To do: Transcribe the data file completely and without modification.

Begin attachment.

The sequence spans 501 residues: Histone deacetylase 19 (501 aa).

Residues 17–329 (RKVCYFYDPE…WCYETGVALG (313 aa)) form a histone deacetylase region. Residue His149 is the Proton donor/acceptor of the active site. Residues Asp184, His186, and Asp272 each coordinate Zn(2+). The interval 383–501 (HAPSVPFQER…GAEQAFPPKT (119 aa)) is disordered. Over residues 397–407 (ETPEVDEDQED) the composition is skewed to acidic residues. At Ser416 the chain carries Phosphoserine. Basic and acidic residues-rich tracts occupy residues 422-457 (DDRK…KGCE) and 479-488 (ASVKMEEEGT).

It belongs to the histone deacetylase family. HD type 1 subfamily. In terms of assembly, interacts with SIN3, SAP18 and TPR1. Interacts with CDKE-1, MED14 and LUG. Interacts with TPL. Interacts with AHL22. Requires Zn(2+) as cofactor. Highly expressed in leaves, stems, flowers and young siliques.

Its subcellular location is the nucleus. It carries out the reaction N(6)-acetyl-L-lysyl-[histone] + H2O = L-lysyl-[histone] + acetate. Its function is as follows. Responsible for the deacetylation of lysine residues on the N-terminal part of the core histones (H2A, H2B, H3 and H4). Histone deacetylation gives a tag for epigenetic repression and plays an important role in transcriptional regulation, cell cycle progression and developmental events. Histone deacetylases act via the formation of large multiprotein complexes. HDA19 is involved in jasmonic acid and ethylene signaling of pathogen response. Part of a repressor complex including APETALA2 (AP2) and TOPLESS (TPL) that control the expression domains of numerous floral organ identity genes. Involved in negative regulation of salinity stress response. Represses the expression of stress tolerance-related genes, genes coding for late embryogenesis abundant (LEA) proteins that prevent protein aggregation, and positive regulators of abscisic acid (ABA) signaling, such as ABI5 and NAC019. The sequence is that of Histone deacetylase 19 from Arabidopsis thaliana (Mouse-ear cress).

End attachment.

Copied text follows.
The sequence spans 501 residues: Histone deacetylase 19 (501 aa).

Residues 17–329 (RKVCYFYDPE…WCYETGVALG (313 aa)) form a histone deacetylase region. Residue His149 is the Proton donor/acceptor of the active site. Residues Asp184, His186, and Asp272 each coordinate Zn(2+). The interval 383–501 (HAPSVPFQER…GAEQAFPPKT (119 aa)) is disordered. Over residues 397–407 (ETPEVDEDQED) the composition is skewed to acidic residues. At Ser416 the chain carries Phosphoserine. Basic and acidic residues-rich tracts occupy residues 422-457 (DDRK…KGCE) and 479-488 (ASVKMEEEGT).

It belongs to the histone deacetylase family. HD type 1 subfamily. In terms of assembly, interacts with SIN3, SAP18 and TPR1. Interacts with CDKE-1, MED14 and LUG. Interacts with TPL. Interacts with AHL22. Requires Zn(2+) as cofactor. Highly expressed in leaves, stems, flowers and young siliques.

Its subcellular location is the nucleus. It carries out the reaction N(6)-acetyl-L-lysyl-[histone] + H2O = L-lysyl-[histone] + acetate. Its function is as follows. Responsible for the deacetylation of lysine residues on the N-terminal part of the core histones (H2A, H2B, H3 and H4). Histone deacetylation gives a tag for epigenetic repression and plays an important role in transcriptional regulation, cell cycle progression and developmental events. Histone deacetylases act via the formation of large multiprotein complexes. HDA19 is involved in jasmonic acid and ethylene signaling of pathogen response. Part of a repressor complex including APETALA2 (AP2) and TOPLESS (TPL) that control the expression domains of numerous floral organ identity genes. Involved in negative regulation of salinity stress response. Represses the expression of stress tolerance-related genes, genes coding for late embryogenesis abundant (LEA) proteins that prevent protein aggregation, and positive regulators of abscisic acid (ABA) signaling, such as ABI5 and NAC019. The sequence is that of Histone deacetylase 19 from Arabidopsis thaliana (Mouse-ear cress).